WELCOME! This is a special series—an early peek at some potentially surprising conclusions of a major study I helped to lead of Arab Americans. So, please, tell your friends to take a look this week, in particular, and share their thoughts, too. I really want to know what you think about Arab Americans—especially in light of these new facts.
It’s a timely topic! The world’s attention seems riveted on the Middle East these days. That attention always produces a heightened awareness of people of Middle Eastern descent living in the United States.
But, what do we really know? Stereotypes and misinformation abound.
This week on OurValues.org, we’ll discuss 5 scientific facts about Americans of Middle Eastern descent, focusing on Arab Americans in our study who live in southeast Michigan. The Detroit region is home to the oldest, largest, and most visible Arab communities in North America.
By scientific facts, I mean findings from our scientifically designed survey of Arab Americans conducted a few years ago. A companion survey of the general population living in the same area provides comparisons.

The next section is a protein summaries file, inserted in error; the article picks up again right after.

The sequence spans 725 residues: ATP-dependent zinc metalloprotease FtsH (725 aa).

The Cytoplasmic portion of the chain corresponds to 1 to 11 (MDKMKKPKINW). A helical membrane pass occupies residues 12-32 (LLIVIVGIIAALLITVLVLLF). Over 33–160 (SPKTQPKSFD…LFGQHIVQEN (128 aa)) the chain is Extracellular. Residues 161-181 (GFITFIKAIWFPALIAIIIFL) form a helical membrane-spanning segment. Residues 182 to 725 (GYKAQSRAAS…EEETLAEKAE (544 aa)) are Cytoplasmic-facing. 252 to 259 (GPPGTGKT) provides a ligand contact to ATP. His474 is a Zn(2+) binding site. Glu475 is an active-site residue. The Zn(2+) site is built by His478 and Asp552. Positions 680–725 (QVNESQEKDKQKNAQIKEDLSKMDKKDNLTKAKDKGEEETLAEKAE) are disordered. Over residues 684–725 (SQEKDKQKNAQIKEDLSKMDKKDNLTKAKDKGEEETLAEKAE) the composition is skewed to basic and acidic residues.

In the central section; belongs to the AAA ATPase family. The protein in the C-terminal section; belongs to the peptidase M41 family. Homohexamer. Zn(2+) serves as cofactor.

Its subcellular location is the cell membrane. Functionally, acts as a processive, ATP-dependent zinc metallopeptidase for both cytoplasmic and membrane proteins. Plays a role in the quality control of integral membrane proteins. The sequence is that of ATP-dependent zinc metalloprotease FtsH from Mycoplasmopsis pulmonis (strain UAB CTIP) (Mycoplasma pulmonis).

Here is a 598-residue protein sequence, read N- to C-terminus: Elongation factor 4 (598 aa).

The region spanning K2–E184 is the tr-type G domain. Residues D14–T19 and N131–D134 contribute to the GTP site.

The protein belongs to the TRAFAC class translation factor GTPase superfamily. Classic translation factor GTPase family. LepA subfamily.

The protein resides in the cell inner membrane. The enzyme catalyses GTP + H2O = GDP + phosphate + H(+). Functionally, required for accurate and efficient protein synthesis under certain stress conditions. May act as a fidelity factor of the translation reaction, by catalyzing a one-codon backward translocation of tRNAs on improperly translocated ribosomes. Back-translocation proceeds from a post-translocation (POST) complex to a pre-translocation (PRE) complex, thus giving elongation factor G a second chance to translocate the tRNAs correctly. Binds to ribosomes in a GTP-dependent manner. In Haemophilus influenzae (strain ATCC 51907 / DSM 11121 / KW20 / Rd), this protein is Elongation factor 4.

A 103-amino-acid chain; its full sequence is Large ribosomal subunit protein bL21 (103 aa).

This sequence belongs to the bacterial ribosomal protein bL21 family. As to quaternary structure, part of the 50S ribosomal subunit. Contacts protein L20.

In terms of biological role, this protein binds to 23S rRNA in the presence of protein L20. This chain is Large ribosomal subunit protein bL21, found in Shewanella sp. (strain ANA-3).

QUESTION 1: Who has more confidence in American institutions—Arab Americans or other Americans?
FACT 1: Generally, Arab Americans have more confidence in American institutions than do members of the general population:
Almost three-quarters (73%) of Arab Americans have confidence in public schools, compared with 62% of the general population.
Over 85% of Arab Americans express confidence in the local police, compared with 71% of other Americans.
Two-thirds (66%) of Arab Americans have confidence in the U.S. legal system, compared with less than half (47%) of the general population.
The only reversal concerns the question of fair trials for Arabs or Muslims accused of terrorism—only half (50%) of Arab Americans express confidence in fair trails, compared with 66% of the general population.
Do these findings surprise you? Are they what you expected?
What to learn more about Arab Americans? Our book on Arab Americans, “Citizenship and Crisis: Arab Detroit after 9/11,” will be available this summer.
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